OAKLAND -- Sean Doolittle's time as the A's closer this year was short-lived, as he battled ineffectiveness and ceded the role to Ryan Madson. But as the calendar turned from April to May, the Doolittle whom the A's have become accustomed to seeing started to break through, even if it's
OAKLAND -- Sean Doolittle's time as the A's closer this year was short-lived, as he battled ineffectiveness and ceded the role to Ryan Madson. But as the calendar turned from April to May, the Doolittle whom the A's have become accustomed to seeing started to break through, even if it's in a new role.
"Traditionally in seasons past, May is when I've hit my stride," Doolittle said. "April historically for me has been somewhat of a roller coaster. Even in 2014 when I had a really good year, April was a mess. I don't know if it's just getting some reps out there or having it all come together or the timing just clicks, but that's where I feel like I'm at now. I feel like I'm in a really good spot."
Doolittle posted a 6.17 ERA in April 2014, but rebounded in May, throwing 12 1/3 innings of scoreless relief.
This year, Doolittle had struck out 10 in 5 2/3 innings in May entering Thursday's game, matching his strikeout total from April. He'd allowed one run in seven appearances -- he gave up two runs to Seattle on May 4 -- and walked just one. But perhaps more importantly, he's back to excelling in crucial situations, all the while sporting increased velocity.
In April, his fastball averaged 94.76 mph, according to Brooks Baseball, compared to 95.59 in May.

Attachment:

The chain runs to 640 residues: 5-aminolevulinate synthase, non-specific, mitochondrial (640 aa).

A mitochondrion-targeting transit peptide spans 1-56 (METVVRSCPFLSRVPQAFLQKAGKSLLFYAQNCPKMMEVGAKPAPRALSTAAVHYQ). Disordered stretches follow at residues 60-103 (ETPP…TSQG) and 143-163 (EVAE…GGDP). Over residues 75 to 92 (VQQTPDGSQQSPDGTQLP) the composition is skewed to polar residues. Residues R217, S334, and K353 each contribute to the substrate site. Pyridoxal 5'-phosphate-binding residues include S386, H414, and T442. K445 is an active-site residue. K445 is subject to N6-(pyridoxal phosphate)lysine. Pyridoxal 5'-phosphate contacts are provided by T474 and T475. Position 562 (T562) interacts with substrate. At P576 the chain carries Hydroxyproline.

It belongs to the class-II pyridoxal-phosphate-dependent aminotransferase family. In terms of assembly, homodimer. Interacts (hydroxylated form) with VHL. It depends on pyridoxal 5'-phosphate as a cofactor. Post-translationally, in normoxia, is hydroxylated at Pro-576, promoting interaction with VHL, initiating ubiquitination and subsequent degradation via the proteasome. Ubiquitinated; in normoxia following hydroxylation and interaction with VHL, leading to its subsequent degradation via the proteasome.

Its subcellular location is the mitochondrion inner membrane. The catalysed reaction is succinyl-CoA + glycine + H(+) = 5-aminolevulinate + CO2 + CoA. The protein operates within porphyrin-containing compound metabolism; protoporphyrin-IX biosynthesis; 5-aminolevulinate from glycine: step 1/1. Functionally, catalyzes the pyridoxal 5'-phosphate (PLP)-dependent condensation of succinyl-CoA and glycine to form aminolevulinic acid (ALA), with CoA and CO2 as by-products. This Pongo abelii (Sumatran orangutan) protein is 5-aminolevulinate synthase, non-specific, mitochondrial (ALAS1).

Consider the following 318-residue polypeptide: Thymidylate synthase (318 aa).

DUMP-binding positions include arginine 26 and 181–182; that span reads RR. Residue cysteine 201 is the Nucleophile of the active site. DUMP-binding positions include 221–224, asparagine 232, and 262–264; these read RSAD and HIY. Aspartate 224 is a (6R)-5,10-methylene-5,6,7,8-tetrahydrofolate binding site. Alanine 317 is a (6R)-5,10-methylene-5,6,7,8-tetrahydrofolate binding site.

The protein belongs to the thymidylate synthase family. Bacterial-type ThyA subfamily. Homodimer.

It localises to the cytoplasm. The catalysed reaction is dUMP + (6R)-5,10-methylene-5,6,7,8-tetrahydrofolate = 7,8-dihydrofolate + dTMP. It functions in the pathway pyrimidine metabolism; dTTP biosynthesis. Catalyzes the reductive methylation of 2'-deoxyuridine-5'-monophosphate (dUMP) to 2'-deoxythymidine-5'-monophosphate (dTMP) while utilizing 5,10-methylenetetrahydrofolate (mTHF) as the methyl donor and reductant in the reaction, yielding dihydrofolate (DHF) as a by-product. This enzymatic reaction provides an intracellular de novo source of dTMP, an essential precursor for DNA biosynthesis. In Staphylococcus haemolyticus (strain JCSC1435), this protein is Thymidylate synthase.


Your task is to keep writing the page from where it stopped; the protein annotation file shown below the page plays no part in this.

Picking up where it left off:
"Doolittle has been pitching so well here recently," A's manager Bob Melvin said. "It's real high-leverage situations that he's been coming in, whether it's the seventh or the eighth right now."
Melvin's reliance on Doolittle was on display Tuesday against the Rangers. He called on Doolittle in the seventh inning of a 3-3 game with a runner on second and two outs, and the lefty responded, striking out Nomar Mazara. After the A's went ahead, 4-3, Doolittle returned in the eighth to strike out two more.
Melvin said Doolittle's seeing more explosiveness on his fastball. Doolittle agreed, saying that while his velocity's been solid all year, he's now seeing "late life." His fastball resurgence combined with better control early in the count has led to an uptick in punchouts.
"I'm starting to consistently get ahead of guys a lot more. That's something that was really inconsistent in April," Doolittle said. "Now I'm consistently getting ahead of guys, which allows me to move the ball around and move that ladder throughout the at-bat."
As for the closer role, Doolittle said he's not caught up in official titles.
"Not really," he said. "It's cool to be called the closer, and I think everybody in the bullpen wants to pitch in that role … But there's still a lot of high-leverage situations that happen from the sixth inning on.
"You might not earn yourself a save, but if you have to come in in the sixth or seventh inning in a tough spot with guys on base, that might be just as important. That's just as high leverage. Your adrenaline is going just the same. That's where I feel comfortable."
Mark Chiarelli is a reporter for MLB.com based in Oakland.